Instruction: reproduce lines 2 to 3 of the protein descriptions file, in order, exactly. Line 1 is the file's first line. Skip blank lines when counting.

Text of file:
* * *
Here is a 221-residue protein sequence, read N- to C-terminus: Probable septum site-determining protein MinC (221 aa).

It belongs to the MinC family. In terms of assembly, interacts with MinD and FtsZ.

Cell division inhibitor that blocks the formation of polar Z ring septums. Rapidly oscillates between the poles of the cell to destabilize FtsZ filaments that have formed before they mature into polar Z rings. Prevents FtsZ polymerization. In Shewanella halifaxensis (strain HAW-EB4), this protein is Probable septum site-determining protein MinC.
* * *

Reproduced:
It belongs to the MinC family. In terms of assembly, interacts with MinD and FtsZ.

Cell division inhibitor that blocks the formation of polar Z ring septums. Rapidly oscillates between the poles of the cell to destabilize FtsZ filaments that have formed before they mature into polar Z rings. Prevents FtsZ polymerization. In Shewanella halifaxensis (strain HAW-EB4), this protein is Probable septum site-determining protein MinC.